I can’t think of anything more fundamental to the success of a startup than good communication. Good communication is so important whether between co-founders, between the company and its customers, between founders and mentors/investors/employees, between founders and family members or between the company and channel partners.
Much has been written about this and there are a lot of different factors that go into effective communication, one of which is good listening. The purpose of this post is to explore some stuff I’ve learned in the past year about how to be a better listener.
Learn how to spot crappy listening in yourself and others.
We’ve all been there. You’re “listening” to someone speak but while she is speaking, you’re really just thinking about what you’re going to say when she is done. When this happens, you usually end up interrupting the speaker to force your thoughts in edgewise. This is often followed up with a passive-aggressive “sorry for interrupting”. Sure you are!
I think this happens often among founders because we are so amped up about our ideas — and rightfully so. We think about them so much and we’re so passionate that we feel we understand other perspectives immediately and want to respond. I’ve gotten better about this partly because my co-founder Dave is so good about genuinely trying to understand what I’m saying as opposed to assuming he already does.
Here’s my advice: calm the fuck down and shut up. When you find yourself thinking about what you’re going to say next INSTEAD of what the other person is saying and where she is coming from, just stop. Take a breath and don’t say a word for a bit.
On the flip side, when you’re speaking and you can tell someone is thinking about what they’re going to say and simply waiting to say it instead of listening to you, remember that moment and and how douchey you seem to others when you do the same thing.
Recognize the need to be disciplined about it.
Even if you feel that 1) you totally understand what she is saying; 2) you totally disagree with what she is saying; 3) you have a totally awesome story that is totally relevant to what she is saying, you should totally just shut up and try to shelve those thoughts.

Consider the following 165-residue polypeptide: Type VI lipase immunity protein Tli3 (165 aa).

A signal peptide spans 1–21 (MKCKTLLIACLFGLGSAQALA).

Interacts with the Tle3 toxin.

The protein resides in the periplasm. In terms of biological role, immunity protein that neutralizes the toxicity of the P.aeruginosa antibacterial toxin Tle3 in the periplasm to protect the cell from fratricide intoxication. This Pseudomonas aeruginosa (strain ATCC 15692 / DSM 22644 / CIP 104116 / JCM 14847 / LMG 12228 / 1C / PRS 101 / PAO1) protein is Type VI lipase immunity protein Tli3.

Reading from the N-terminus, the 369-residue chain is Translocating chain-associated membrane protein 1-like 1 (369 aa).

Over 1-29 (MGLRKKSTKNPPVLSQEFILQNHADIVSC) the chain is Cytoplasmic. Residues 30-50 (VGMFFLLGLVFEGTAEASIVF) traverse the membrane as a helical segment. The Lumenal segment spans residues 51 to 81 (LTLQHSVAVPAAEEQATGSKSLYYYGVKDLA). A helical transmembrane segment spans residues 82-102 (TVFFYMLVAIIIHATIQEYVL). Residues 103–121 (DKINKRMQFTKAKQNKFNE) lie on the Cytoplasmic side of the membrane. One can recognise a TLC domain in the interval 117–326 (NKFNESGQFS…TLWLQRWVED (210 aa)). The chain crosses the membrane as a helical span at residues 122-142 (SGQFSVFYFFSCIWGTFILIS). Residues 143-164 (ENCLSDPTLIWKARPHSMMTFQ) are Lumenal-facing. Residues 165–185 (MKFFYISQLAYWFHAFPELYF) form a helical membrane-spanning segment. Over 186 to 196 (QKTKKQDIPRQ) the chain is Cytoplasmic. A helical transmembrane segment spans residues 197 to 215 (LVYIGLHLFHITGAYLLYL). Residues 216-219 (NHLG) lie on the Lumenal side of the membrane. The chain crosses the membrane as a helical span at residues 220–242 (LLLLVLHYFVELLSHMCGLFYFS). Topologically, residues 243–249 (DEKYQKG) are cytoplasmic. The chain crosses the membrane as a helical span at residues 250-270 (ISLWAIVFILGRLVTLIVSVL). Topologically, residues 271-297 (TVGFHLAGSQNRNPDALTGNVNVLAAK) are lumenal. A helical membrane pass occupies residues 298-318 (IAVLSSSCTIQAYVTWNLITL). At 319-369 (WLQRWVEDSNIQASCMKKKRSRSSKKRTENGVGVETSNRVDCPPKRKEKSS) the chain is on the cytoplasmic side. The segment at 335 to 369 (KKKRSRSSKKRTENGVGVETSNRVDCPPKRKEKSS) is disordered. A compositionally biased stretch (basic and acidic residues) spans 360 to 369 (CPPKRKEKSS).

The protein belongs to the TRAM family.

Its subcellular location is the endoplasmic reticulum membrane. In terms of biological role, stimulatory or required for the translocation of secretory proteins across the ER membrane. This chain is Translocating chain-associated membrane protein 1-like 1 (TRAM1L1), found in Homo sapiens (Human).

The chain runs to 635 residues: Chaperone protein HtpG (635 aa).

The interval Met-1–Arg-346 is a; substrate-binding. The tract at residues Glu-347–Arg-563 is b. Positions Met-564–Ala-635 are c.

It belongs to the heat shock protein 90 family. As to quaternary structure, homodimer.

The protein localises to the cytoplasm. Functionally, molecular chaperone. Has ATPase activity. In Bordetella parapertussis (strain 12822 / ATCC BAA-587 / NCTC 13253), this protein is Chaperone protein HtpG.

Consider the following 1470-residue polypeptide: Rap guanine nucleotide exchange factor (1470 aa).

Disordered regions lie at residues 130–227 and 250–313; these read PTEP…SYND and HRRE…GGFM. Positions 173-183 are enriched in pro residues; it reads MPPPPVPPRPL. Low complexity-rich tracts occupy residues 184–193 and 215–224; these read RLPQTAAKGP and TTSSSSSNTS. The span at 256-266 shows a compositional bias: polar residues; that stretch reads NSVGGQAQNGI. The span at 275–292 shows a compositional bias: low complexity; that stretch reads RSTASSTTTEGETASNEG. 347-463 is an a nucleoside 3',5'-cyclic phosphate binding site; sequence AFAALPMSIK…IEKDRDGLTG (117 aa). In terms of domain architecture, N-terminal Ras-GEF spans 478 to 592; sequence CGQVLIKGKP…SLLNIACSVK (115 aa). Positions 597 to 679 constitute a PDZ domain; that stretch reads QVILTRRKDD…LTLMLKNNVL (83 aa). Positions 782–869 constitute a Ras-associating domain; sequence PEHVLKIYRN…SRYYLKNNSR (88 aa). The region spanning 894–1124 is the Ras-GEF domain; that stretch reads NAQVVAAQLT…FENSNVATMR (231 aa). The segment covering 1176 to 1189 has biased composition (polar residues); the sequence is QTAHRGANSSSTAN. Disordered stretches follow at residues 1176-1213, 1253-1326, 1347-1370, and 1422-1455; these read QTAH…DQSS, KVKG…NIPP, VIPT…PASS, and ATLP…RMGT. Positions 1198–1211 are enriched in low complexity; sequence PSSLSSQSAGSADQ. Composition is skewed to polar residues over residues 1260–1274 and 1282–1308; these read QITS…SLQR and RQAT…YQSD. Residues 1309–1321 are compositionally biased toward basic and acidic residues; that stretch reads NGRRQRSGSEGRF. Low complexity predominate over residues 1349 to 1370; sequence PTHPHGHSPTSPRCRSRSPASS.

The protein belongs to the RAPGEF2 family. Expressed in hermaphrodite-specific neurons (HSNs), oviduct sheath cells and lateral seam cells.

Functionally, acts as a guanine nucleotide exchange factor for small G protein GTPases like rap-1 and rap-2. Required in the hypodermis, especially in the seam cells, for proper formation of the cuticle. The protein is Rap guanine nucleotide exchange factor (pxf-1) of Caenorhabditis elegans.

If you’re reading this and thinking “that’s easy,” you couldn’t be more wrong. It takes a great deal of discipline to put things you’re excited about on the backburner but it’s so important for healthy communication.
For myself, I’ve made it a rule to shut up for at least a few seconds after someone is done speaking. This has helped me avoid racing ahead to my responses.
Ask mo’ better questions.
While your first inclination might be to add some groundbreakingly insightful revelation, try asking a question instead. Try to probe and understand the origins of her thought process. Not only will it make the other person feel that you’re truly making an effort, it fosters healthy debate and new discoveries.
Don’t get me wrong, you should still add comments and insights, but just don’t be the dude that doesn’t ever mix it up. Instead of thinking about what you’re going to say next, maybe think about what question you can ask to better understand the speaker’s point of view.
Paraphrase early, paraphrase often.
Even if you feel you fully understand what someone has said, try putting it into your own words just to be safe and to make sure you’re not completely off-base. Maybe you’ll find that while you’re not completely off-base, you’re slightly off-base but in a critical way.
I guess it all boils down to knowing when to shut up. With that, thanks for reading!